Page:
Two major Long COVID reports are coming in August

Two new White House/HHS reports about Long COVID and other long-term pandemic impacts will be released next month. Screenshot via Twitter.

This past Friday, the White House and the Department of Health and Human Services held a briefing previewing two major reports about Long COVID.

The reports, which the Biden administration plans to release in August, will share government resources and research priorities for Long COVID, as well as priorities for other groups impacted long-term by the pandemic, such as healthcare workers and people who lost loved ones to COVID-19. Friday’s briefing served to give people and organizations most directly impacted by this work (particularly Long COVID patients) advanced notice about the reports and future related efforts.

It was also, apparently, closed to the press—a fact that I did not learn until I had already publicly livetweeted half of the meeting. I later confirmed with other journalist friends that the White House and HHS press offices did not do a great job of communicating the meeting’s supposedly closed status, as none of us knew this beforehand.

Officials honestly didn’t share much information at this briefing that I didn’t already know, so it’s not as though I obtained a huge scoop by watching it. (For transparency’s sake: I received a link to register for the Zoom meeting via the COVID-19 Longhauler Advocacy Project’s listserv, and identified myself as a journalist when I signed up.)

Due to confusion around the briefing’s status and the fact that other attendees (besides myself) livetweeted it, I feel comfortable sharing a few key points from the call. If this gets me in trouble with the HHS press office, well… they’ve never answered my emails anyway.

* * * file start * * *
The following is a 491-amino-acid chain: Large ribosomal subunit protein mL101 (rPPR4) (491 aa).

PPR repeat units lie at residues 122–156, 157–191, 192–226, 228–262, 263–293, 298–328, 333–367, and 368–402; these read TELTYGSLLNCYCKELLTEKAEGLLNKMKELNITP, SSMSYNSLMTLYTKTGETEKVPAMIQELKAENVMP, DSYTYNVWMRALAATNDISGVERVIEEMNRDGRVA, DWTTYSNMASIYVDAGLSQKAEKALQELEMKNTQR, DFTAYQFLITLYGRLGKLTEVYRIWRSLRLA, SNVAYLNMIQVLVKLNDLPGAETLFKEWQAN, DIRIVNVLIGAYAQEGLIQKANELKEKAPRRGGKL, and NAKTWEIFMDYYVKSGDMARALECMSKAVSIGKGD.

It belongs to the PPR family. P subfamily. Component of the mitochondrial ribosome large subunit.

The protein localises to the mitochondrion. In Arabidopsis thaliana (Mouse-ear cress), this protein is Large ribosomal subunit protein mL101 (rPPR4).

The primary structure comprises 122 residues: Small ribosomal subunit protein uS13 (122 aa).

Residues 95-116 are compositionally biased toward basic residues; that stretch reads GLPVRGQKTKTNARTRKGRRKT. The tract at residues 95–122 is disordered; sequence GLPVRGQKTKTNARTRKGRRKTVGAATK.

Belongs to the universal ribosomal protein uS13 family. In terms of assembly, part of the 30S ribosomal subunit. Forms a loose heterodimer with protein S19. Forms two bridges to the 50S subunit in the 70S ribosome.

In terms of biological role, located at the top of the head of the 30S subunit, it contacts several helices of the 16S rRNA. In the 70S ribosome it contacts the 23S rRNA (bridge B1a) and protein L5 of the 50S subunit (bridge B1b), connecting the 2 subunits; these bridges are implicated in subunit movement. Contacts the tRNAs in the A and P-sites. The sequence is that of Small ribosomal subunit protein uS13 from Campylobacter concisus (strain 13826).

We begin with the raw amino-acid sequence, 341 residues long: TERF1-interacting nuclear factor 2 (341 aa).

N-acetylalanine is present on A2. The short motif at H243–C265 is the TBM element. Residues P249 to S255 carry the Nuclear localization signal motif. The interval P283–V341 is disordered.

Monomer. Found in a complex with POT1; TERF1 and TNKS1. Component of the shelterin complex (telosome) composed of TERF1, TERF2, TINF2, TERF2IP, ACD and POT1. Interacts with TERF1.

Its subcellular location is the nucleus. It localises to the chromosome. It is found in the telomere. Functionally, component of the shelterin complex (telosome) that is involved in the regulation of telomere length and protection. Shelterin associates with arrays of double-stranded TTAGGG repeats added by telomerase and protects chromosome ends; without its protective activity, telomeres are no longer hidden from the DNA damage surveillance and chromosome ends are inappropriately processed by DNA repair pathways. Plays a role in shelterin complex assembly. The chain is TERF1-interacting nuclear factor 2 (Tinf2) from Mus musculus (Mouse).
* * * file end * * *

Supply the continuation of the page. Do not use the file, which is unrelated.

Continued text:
Key points:

  • These upcoming August reports are responding to a memorandum that the Biden administration issued in April calling for action on Long COVID. 
  • Over ten federal government agencies have been involved in producing the reports, which officials touted as an example of their comprehensive response to this condition.
  • One report will focus on services for Long COVID patients and others facing long-term impacts from the pandemic. My impression is that this will mostly highlight existing services, rather than creating new COVID-focused services (though the latter could be developed in the future).
  • The second report will focus on Long COVID research, providing priorities for both public and private scientific and medical research efforts. Worth noting: existing public Long COVID research is not going well so far, for reasons I have covered extensively.
  • An HHS team focused on human-centered design has been pursuing an “effort to better understand Long COVID” (quoting from their web page). This project is currently wrapping up its first stage, and expects to publish a report in late 2022.
  • Some Long COVID patients and advocates would like to see more urgent action from the federal government than what they felt was on display at this briefing.

Here are a couple of Tweets from advocates who attended:

I look forward to covering the reports when they’re released in August.

More Long COVID reporting

COVID source shout-out: Moving closer to Long COVID biomarkers
Scientists are moving closer to biomarkers, or clear biological indicators, of Long COVID. A new study—posted this week in Nature ahead of full publication—identifies clear differences between blood samples of people who have the condition and those who don’t.
Sources and updates, September 10
Sources and updates for the week of September 10 include monoclonal antibody costs, viral persistence in Long COVID, and Medicaid unwinding.
Sources and updates, September 3
Sources and updates for the week of September 3 include a new CDC updates page, Long COVID research, and people who are more vulnerable to severe COVID-19.
Sources and updates, August 27
Sources and updates for the week of August 27 include funding from Project Next Gen, wastewater testing for more viruses, health misinformation, and more.
The NIH says it “inappropriately” censored Long COVID patients on social media
The National Institute of Health (NIH) is under fire for censoring comments from patients on social media — the latest in a trend of heavy criticism from people living with Long COVID for failing to listen to patients and implement …
Sources and updates, August 13
Sources and updates for the week of August 13 include Long COVID rates, vaccination benefits, and a wastewater surveillance webinar.

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